Suspension of the cause for dissolution due to losses under Article 363.1 e) of the Law on Corporations (LSC): Losses for the year 2020 will not be taken into consideration for the sole purpose of determining the reason of the cause for dissolution provided for in Article 363.1 e) of the revised text of the LSC. If the result for the 2021 financial year shows losses that reduce the net assets to less than half the share capital, the directors must call a meeting or any shareholders may request, within a period of two months from the end of the financial year, that a meeting be held to proceed with the dissolution of the company, unless the capital is increased or reduced to a sufficient extend to provide enough accountant solvency.
c) Royal Decree Law 17/2020
RD-L 17 approves support measures for the cultural sector and of a tax nature to deal with the economic and social impact of the COVID-19, seeks to alleviate the situation in which the virus crisis has left the performing arts and music sector, having been forced to cancel or reschedule the events that were planned for this year 2020.
d) Royal Decree Law 18/2020
RD-L 18 was published the 12th May being its main aim to facilitate the progressive reactivation of the economy, through the activation of those sectors whose activity continues to be limited by health restrictions derived, among other situations, from the containment measures agreed within the framework of the state of alert.
Specifically, RD-L 18 establishes employment measures in relation to the procedures for the for the suspension of contracts and reduction of working hours (“ERTE”) due to force majeure and economic, technical, organizational or production causes (“ETOP”) regulated by Royal Decree Law 8/2020 of 17th March:
ERTE due to force majeure: is extended to 30 June 2020 for business with approved applications that cannot resume activity for reasons of force majeure. In these cases, the relief is continued for employers from making social security contributions accrued in May and June 2020 and contributions for quotes to be jointly collected: full relief for companies with fewer than 50 employees and 75% relief for those with 50 or more.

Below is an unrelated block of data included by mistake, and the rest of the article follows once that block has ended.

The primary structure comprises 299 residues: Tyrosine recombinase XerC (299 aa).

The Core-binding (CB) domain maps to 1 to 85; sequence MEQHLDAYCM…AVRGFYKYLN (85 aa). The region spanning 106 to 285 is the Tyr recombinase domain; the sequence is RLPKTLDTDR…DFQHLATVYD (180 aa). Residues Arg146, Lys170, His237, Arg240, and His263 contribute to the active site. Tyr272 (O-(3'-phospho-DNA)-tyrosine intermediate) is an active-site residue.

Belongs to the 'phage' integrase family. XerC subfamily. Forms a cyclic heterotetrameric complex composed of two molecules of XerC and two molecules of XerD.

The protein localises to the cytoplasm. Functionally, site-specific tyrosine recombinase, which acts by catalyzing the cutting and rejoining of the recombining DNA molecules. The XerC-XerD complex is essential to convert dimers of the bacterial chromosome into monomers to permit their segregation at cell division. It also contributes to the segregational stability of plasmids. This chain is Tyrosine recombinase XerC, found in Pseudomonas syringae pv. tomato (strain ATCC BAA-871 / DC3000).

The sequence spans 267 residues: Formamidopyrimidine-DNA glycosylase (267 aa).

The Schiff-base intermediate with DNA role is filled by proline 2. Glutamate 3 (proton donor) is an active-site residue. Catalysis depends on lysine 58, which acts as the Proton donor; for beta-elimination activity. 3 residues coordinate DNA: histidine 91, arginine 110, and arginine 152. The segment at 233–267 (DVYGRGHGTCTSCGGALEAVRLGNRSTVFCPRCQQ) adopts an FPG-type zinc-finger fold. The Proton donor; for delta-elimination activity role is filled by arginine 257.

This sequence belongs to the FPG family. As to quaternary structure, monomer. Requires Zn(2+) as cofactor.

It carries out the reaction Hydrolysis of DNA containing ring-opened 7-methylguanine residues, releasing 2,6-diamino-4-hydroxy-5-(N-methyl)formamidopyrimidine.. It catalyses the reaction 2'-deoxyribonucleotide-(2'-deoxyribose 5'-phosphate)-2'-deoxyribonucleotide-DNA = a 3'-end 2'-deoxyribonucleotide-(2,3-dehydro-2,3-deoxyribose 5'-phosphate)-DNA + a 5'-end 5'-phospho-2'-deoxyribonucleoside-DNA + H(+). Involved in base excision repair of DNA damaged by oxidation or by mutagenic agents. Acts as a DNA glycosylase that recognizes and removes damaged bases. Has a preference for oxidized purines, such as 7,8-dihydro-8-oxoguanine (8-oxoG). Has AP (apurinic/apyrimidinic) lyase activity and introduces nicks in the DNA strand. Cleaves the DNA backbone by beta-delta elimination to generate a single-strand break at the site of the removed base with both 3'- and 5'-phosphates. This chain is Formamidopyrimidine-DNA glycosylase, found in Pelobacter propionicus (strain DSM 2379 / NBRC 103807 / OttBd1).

Scheme on partial force majeure is regulated: Authorized schemes for force majeure will apply partially, up tp 30 June 2020, to companies that signed up to it and are partly able to resume business. These companies will need to start bringing employees back to work as necessary, with measures for short-time working taking priority.
For employees that return to work, the social security relief will be 85% of the employer contributions accrued in May and 70% of that in June (companies with fewer than 50 employees at 29th February 2020). Companies with 50 or more employees will receive relief of 60% of the employer contributions accrued in May and 45% in June.
In respect of employees who remain without working, where the subsidised scheme is used partially, the relief will be 60% of the employer contributions accrued in May and 45% in June (companies with less than 50 employees) and 45% of employer contributions accrued in May and 30% in June (companies with 50 or more employees)
Obligation to keep employees in their jobs for six months after business resumes: On Royal Decree Law 8/2020, the government announced that companies applying for ERTE-Force Majeure would have to maintain jobs for six months after employees return to work. RD-L 18 clarifies that the obligation will not be considered as breached where contracts are ended due to dismissal for disciplinary reasons, death, retirement, disability, etc. Employers will also not be in breach if they do not call up workers on rolling seasonal contracts, where this is just a hiatus and they are not dismissed. In cases of temporary contracts, these will not be considered as breached when terminated because they hace come to the end of the agreed duration or of the contracted job or service, or where it is not immediately possible to carry out the activity.
This obligation will also not apply to companies that are at risk of insolvency.
Companies registered in tax havens: That companies cannot benefit from the extension of the ERTE due to force majeure.
Restriction on the payment of dividends: Companies applying ERTE due to force majeure cannot pay dividends for the year in which they use the scheme, except it the y repay the relevant portion of social security contributions on which they received relief.
Daniel Aroca, Auren Spain